The Sweetest Dream by Doris Lessing (1991)

The sweetest dream by Doris Lessing

From the 1991 HarperPerennial edition of The Sweetest Dream by Doris Lessing: This story of a family, spanning most of the twentieth century, has its fulcrum in the sixties, that embattled decade about which argument becomes louder each day.

The use of that time, bursting the old bonds and demanding freedoms, were seen by some of their elders in a manner not at all as they saw themselves, as romantic idealists, but as deeply damaged people.

Old Julia, the clan’s matriarch, knows why. “You can’t have two dreadful wars and then say ‘that’s it, and now everything will go back to normal.’ They’re screwed up, our children, they are children of war.”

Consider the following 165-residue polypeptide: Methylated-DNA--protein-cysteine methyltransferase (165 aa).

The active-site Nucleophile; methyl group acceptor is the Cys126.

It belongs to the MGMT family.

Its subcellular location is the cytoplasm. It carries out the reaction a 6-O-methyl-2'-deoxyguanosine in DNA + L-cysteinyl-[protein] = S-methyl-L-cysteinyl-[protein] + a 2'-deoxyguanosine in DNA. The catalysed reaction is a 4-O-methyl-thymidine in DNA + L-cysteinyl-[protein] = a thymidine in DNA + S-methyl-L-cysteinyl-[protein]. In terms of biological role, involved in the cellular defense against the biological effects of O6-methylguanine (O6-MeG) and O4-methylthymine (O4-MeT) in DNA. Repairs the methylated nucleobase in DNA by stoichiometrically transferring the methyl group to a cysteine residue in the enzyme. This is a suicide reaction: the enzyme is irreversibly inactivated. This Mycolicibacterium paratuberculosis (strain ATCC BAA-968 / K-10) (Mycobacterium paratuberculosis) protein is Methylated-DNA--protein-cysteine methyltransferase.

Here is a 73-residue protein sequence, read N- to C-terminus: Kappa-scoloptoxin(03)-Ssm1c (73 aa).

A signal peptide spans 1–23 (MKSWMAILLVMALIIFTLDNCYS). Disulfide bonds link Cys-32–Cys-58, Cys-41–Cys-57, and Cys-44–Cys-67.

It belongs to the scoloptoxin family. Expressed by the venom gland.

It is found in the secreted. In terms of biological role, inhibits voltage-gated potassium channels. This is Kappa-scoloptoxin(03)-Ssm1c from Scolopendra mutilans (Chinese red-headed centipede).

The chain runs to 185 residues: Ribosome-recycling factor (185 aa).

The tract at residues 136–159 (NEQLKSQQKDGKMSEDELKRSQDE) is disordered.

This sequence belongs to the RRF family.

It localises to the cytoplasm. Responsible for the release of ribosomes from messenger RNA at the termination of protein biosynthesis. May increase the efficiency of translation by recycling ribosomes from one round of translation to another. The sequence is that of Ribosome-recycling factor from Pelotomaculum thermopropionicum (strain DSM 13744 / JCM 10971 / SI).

Remarkable women, Julia and Frances, grandmother and mother, fight for the kids against obstacles, the worst being comrade Johnny. Here is a memorable picture of a character only recently departed from our scene.

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Doris Lessing

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“The revolution comes before personal matters” is his dictum, as he deposits discarded wives and hurt children in the accommodating house whose emotional center is always the extendable kitchen table, that essential prop of the sixties, boasting about their shoplifting, debating the violent ideologies of that time to take some of them out to the Third World, another to a South African village dying of AIDS.

This novel reflects our recent history like a mini faceted mirror, and is full of people not easily forgotten, each — for worse or for better, directly or indirectly — made by war.

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